By bringing together their knowledge, skills and experimental facilities through the LIA MacLIFE, the three teams will explore the impacts of climate change at various levels of ecological organisation (from genes to ecosystems) and the way they interact on different time and space scales. The aim is to inform new policies and management actions that promote the stability, resilience and adaptation of aquatic populations and communities to climate change.
The purpose of the MacLIFE project is to understand how ecological networks and biodiversity (at several interconnected levels of organisation) constitute networks that support adaptive responses by species and the resilience of freshwater ecosystems to rapid environmental change. Particular attention will be paid to the consequences of extreme events (increased frequency of floods, droughts, etc.) on aquatic organisms, including threatened heritage and fishery resource species (e.g. migratory species such as salmon and eel), as well as on ecosystems and the services they provide. This understanding should enable scientists to better anticipate risks based on the climatic diversity of the study sites (France, California, Spain).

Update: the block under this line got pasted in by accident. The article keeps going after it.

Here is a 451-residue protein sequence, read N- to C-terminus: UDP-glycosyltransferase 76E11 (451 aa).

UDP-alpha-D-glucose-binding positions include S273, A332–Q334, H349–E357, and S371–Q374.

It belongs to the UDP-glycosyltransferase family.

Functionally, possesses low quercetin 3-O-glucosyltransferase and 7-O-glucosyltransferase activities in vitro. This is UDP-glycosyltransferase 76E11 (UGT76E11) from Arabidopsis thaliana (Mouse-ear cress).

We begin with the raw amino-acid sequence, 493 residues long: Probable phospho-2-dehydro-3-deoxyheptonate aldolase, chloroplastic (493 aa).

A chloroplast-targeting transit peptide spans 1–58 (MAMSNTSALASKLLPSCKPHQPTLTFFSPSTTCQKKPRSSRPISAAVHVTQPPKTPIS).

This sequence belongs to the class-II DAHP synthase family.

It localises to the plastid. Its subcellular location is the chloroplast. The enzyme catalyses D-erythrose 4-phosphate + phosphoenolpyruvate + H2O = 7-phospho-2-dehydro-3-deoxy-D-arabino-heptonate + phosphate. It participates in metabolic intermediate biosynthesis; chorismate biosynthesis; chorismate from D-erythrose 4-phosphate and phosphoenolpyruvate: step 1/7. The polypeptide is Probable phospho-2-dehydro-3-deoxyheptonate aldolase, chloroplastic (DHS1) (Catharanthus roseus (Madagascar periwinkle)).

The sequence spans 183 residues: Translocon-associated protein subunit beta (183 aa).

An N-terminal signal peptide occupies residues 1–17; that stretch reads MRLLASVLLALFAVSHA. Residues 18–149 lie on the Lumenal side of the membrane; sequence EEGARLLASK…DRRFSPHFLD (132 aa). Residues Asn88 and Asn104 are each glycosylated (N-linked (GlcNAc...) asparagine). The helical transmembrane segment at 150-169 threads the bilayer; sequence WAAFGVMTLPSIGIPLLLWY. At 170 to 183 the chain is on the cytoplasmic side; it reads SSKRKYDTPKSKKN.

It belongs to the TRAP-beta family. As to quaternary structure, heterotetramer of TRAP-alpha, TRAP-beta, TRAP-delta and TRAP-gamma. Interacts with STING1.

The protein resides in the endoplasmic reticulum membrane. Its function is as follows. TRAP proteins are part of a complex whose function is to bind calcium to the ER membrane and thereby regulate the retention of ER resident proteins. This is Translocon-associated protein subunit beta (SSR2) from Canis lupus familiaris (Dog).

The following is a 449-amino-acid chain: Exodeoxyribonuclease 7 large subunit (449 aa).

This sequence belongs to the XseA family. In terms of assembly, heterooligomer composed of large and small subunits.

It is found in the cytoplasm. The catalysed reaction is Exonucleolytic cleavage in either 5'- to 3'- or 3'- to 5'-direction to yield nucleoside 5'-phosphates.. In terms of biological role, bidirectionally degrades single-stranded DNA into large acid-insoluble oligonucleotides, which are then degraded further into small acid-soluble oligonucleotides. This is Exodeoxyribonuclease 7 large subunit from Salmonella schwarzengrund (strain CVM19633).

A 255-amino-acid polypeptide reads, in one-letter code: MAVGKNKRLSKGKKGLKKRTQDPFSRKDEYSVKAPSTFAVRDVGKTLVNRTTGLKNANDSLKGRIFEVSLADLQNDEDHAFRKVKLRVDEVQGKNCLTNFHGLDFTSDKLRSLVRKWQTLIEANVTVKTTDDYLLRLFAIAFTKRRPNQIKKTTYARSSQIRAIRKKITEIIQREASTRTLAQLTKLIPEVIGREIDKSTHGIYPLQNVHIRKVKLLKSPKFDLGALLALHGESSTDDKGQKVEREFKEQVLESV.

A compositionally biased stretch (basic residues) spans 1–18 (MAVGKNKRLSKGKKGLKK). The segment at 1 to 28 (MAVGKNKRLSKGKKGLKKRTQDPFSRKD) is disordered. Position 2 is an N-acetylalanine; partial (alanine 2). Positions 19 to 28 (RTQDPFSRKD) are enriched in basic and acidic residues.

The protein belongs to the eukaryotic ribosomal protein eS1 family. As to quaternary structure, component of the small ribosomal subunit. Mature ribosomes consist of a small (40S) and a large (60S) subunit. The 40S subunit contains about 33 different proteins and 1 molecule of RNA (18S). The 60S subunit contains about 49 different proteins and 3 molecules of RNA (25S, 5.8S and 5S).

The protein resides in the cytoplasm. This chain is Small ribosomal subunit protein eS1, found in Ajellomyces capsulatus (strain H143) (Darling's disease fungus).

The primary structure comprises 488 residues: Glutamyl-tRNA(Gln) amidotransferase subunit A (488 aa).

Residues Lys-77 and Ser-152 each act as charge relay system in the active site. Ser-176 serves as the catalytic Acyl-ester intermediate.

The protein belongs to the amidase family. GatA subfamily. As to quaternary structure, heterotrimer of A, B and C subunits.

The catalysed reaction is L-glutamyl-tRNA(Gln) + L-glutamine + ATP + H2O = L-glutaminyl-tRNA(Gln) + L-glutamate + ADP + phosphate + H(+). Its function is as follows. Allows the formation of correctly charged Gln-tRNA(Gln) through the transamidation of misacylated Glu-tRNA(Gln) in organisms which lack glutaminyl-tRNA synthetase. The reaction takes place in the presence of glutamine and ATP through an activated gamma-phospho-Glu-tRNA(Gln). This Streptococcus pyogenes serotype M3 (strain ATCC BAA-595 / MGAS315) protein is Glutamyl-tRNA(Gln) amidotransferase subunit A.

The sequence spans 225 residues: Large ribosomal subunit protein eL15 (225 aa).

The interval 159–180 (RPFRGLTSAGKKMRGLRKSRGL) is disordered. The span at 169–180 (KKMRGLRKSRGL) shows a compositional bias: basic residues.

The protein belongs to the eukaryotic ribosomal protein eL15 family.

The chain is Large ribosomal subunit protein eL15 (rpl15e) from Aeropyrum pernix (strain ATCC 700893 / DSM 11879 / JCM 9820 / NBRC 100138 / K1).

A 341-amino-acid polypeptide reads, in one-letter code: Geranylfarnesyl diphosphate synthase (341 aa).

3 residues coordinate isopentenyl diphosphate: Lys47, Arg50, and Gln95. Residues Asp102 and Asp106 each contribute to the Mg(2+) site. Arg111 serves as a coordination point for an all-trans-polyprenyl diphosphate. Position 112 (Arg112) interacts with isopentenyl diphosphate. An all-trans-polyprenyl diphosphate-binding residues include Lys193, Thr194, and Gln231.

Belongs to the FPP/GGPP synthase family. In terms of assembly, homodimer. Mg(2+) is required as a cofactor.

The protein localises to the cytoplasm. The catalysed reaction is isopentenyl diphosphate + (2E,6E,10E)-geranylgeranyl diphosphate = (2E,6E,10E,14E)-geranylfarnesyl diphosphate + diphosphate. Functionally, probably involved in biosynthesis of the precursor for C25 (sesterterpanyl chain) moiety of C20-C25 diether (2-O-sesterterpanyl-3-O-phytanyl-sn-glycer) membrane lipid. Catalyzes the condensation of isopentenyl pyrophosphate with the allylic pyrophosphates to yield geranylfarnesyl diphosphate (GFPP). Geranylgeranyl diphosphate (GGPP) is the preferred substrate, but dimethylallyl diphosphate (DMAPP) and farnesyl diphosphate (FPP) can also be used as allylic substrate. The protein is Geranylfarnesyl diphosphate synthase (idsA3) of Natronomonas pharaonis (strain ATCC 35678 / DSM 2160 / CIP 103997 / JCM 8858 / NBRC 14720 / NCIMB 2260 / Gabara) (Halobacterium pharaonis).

The project seeks to transfer knowledge to the wider scientific community and resource managers to develop future management strategies for natural resources, ecosystems and their associated benefits.
This new LIA is the result of a long collaboration between the partners. The I-Site Energy Environment Solutions (E2S), supported by the University of Pau and the Adour Region, is playing a major role by providing funding for thesis and post-doctoral projects for the next two years, in line with their historical partnership with the ECOBIOP Joint Research Unit.
 ECOBIOP (Behavioural Ecology and Fish Population Biology Joint Research Unit) in Saint-Pée-sur-Nivelle, the Freshwater Group in Berkeley and the Aquatic Ecology Group in Bilbao.